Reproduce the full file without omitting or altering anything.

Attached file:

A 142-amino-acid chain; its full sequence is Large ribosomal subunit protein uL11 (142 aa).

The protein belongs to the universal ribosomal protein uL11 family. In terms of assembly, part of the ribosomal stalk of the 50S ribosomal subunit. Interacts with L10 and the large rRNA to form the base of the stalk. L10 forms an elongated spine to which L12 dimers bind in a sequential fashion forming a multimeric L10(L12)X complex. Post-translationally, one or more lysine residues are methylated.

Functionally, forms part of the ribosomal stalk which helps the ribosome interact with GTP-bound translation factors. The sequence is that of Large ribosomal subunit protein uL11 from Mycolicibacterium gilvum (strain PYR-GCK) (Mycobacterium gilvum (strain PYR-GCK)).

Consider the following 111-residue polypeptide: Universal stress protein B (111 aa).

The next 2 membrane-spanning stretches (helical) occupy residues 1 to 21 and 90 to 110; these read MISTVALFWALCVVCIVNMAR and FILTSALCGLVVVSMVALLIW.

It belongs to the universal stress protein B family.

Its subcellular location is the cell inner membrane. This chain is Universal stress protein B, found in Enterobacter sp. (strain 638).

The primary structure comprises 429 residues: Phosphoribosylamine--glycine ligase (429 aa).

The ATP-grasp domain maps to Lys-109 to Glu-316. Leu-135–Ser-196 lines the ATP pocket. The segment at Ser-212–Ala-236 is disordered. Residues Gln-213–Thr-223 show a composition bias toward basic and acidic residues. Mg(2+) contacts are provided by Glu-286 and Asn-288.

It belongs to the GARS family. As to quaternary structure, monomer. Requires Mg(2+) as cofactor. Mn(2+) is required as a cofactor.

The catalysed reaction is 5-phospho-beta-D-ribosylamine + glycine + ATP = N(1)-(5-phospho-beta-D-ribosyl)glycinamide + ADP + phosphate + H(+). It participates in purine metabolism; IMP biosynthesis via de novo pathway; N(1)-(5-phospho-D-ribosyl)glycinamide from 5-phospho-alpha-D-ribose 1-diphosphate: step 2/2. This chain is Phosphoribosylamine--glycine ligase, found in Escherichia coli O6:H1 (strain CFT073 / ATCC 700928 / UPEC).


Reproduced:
A 142-amino-acid chain; its full sequence is Large ribosomal subunit protein uL11 (142 aa).

The protein belongs to the universal ribosomal protein uL11 family. In terms of assembly, part of the ribosomal stalk of the 50S ribosomal subunit. Interacts with L10 and the large rRNA to form the base of the stalk. L10 forms an elongated spine to which L12 dimers bind in a sequential fashion forming a multimeric L10(L12)X complex. Post-translationally, one or more lysine residues are methylated.

Functionally, forms part of the ribosomal stalk which helps the ribosome interact with GTP-bound translation factors. The sequence is that of Large ribosomal subunit protein uL11 from Mycolicibacterium gilvum (strain PYR-GCK) (Mycobacterium gilvum (strain PYR-GCK)).

Consider the following 111-residue polypeptide: Universal stress protein B (111 aa).

The next 2 membrane-spanning stretches (helical) occupy residues 1 to 21 and 90 to 110; these read MISTVALFWALCVVCIVNMAR and FILTSALCGLVVVSMVALLIW.

It belongs to the universal stress protein B family.

Its subcellular location is the cell inner membrane. This chain is Universal stress protein B, found in Enterobacter sp. (strain 638).

The primary structure comprises 429 residues: Phosphoribosylamine--glycine ligase (429 aa).

The ATP-grasp domain maps to Lys-109 to Glu-316. Leu-135–Ser-196 lines the ATP pocket. The segment at Ser-212–Ala-236 is disordered. Residues Gln-213–Thr-223 show a composition bias toward basic and acidic residues. Mg(2+) contacts are provided by Glu-286 and Asn-288.

It belongs to the GARS family. As to quaternary structure, monomer. Requires Mg(2+) as cofactor. Mn(2+) is required as a cofactor.

The catalysed reaction is 5-phospho-beta-D-ribosylamine + glycine + ATP = N(1)-(5-phospho-beta-D-ribosyl)glycinamide + ADP + phosphate + H(+). It participates in purine metabolism; IMP biosynthesis via de novo pathway; N(1)-(5-phospho-D-ribosyl)glycinamide from 5-phospho-alpha-D-ribose 1-diphosphate: step 2/2. This chain is Phosphoribosylamine--glycine ligase, found in Escherichia coli O6:H1 (strain CFT073 / ATCC 700928 / UPEC).